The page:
Sacramento Man Sentenced To 41 Months In Prison For Structuring Financial Transactions
Leonid Yakovlev Withdrew In Cash the Proceeds of a Credit Card Fraud Scheme
SACRAMENTO, Calif. — Leonid “Leo” Yakovlev, 43, of Sacramento, was sentenced today by Senior United States District Judge William B. Shubb to 41 months in prison for structuring financial transactions to avoid bank reporting requirements, United States Attorney Benjamin B. Wagner announced.
According to court documents, between April 2008 and August 2008, Yakovlev permitted the use of his bank account in a fraudulent credit card scheme in which thousands of American Express customers were charged fees ranging from $11 to $100, purportedly for “business services” provided by an entity called “24Hour.” During that period, Yakovlev controlled a bank account in the name of 24 Hour Corp. As a result of the fraudulent scheme, nearly $1 million was deposited in Yakovlev’s bank account. Yakovlev withdrew a total of approximately $230,000 from the account by making multiple cash withdrawals in smaller amounts in an effort to ensure the bank would not file mandatory currency transaction reports for the withdrawals.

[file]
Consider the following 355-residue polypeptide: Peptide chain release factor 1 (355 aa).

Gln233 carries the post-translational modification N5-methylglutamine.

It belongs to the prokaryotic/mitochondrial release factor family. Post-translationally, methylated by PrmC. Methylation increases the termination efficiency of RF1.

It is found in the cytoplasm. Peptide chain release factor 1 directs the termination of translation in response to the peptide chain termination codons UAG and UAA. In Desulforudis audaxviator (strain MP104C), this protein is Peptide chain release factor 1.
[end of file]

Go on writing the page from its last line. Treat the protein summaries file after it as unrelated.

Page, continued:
When sentencing Yakovlev, Judge Shubb observed that Yakovlev was “responsible for misappropriating the identities of approximately 20,000 individuals. Every time one of those individuals got charged for something they didn’t do, they were violated. You caused that. You understood it was wrong because you carefully made your withdrawals” to avoid the reporting requirements.
“The defendant structured his transactions to hide the true source of his money,” said José M. Martínez, Special Agent in Charge, IRS-Criminal Investigation. “Currency report information filed by banks and financial institutions provides a paper trail, or roadmap, for investigations involving financial crimes. IRS-CI will continue to pursue individuals who deliberately break up cash transactions to avoid the filing of CTRs and to conceal their illegal acts.”This case was the product of an investigation by the Internal Revenue Service – Criminal Investigation. Assistant United States Attorneys Jean M. Hobler and Brian A. Fogerty prosecuted the case.